Merchant lenders carve financing niche between banks, online firms

Breaking up is hard to do — especially when you have to finance it.

Dan Linnen and Joe Vicari had been partners for years, building up a restaurant empire. Linnen owned the Novi outpost of Andiamo Restaurant, the flagship brand in Vicari’s Andiamo Restaurant Group (now Joe Vicari Restaurant Group), and the pair launched a midrange Mexican concept, Rojo Mexican Bistro, in 2008.

But last year, the pair realized they were ready to part ways. Vicari wanted to focus on the future of Andiamo, while Linnen was passionate about growing Rojo.

The solution, in the end, came in the form of alternative financing. Despite an improving economy, individual business circumstances have led certain types of businesses to seek an alternate path to cashing out or giving up equity.

“I wanted to do for Mexican food what P.F. Chang’s did for Asian food,” said Linnen, 49. “I want to deliver Mexican food in a more contemporary environment. Blankets on the walls and sombreros, that’s really what people think of Mexican; they think down and dirty. We wanted to make it family friendly as well as hip and cool for the date-night crowd.”

To do that, Linnen needed to buy the concept — and breakup cash isn’t something that banks are usually keen to lend. Linnen spoke with several lenders, but without collateral, they weren’t interested in the risk. After all, no matter how cushy his chairs or extravagant his kitchens, they’re worth peanuts on the resale market if he defaults.

And even if Linnen had the collateral, small-business lending is still paltry. Less than 20 percent of all loans were approved by big banks in May, according to the Biz2Credit Small Business Lending Index. Small banks had better results, with slightly more than half of applications approved.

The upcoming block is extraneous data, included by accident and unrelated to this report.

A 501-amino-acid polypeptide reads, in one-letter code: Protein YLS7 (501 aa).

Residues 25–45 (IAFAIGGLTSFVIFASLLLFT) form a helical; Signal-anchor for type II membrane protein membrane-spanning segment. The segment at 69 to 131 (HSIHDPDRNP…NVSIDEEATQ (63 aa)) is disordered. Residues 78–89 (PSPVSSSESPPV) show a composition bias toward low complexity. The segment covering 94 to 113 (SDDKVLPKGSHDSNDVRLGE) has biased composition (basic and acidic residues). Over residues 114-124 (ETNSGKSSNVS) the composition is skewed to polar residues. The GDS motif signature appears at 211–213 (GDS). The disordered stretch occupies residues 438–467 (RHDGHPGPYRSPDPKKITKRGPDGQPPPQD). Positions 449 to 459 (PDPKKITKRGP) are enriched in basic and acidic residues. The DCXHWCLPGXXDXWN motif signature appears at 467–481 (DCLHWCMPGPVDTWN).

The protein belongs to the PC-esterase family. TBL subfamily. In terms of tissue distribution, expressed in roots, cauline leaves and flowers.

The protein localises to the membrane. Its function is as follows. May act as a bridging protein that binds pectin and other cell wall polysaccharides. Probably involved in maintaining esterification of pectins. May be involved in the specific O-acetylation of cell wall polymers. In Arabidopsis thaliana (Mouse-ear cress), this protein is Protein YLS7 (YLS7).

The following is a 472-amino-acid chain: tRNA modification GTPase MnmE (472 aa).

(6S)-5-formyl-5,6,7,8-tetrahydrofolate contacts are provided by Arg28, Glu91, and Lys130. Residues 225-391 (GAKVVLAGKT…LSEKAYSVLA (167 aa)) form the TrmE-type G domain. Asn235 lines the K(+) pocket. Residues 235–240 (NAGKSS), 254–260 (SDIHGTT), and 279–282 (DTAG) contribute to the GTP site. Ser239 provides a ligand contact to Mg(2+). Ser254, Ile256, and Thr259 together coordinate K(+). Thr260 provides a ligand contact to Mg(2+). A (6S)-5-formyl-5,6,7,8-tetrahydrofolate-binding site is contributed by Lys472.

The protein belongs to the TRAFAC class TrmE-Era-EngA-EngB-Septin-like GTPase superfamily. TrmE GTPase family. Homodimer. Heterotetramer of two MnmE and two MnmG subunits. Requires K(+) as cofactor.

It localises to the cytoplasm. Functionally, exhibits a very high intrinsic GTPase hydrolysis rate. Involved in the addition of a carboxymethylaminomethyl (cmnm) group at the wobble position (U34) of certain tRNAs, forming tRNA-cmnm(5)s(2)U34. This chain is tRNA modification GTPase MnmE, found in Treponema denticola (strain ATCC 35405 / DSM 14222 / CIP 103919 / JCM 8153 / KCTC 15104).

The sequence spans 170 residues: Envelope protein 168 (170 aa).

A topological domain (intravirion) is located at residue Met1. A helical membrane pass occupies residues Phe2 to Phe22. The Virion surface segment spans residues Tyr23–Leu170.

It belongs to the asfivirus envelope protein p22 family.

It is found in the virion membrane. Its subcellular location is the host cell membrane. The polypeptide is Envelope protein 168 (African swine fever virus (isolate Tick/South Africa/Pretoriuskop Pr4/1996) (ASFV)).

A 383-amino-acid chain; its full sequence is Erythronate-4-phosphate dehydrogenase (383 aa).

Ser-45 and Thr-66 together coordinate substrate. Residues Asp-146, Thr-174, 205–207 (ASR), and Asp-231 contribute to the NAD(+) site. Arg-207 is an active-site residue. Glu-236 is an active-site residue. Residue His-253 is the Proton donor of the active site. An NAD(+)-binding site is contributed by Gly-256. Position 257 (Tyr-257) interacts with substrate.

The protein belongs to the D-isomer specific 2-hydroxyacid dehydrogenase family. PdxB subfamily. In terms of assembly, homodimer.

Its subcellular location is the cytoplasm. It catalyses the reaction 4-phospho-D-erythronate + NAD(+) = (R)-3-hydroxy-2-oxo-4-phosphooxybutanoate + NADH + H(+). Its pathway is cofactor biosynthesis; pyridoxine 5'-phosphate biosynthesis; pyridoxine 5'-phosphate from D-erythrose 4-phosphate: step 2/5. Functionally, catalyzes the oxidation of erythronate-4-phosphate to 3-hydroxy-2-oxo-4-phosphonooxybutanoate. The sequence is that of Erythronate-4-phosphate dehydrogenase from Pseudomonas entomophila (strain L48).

So Linnen turned to New York City-based Strategic Funding Source Inc., which makes the kind of loans that banks seem to be allergic to. It specializes in “alternative” financing, also known as merchant cash advance lending.

The company got its start seven years ago, lending against credit card receipts for restaurants and nail salons. Since then, the company, which operates nationally, financed nearly 250 businesses in metro Detroit, with an average loan amount of $29,000 repayable over nine months.

“Banks are all about managing risk,” said Strategic Chairman and CEO Andrew Reiser. “So are we, but banks understand risk in a much different way than we do. Collateral is not what we look for; we look at the cash flow of the business and the personality of the owner and how we can help them grow.”

When Reiser got into the business, few of these lenders existed. But in the wake of the recession, they’ve popped up everywhere, especially online, touting the ability to get small-business owners cash quickly, often within a week of application.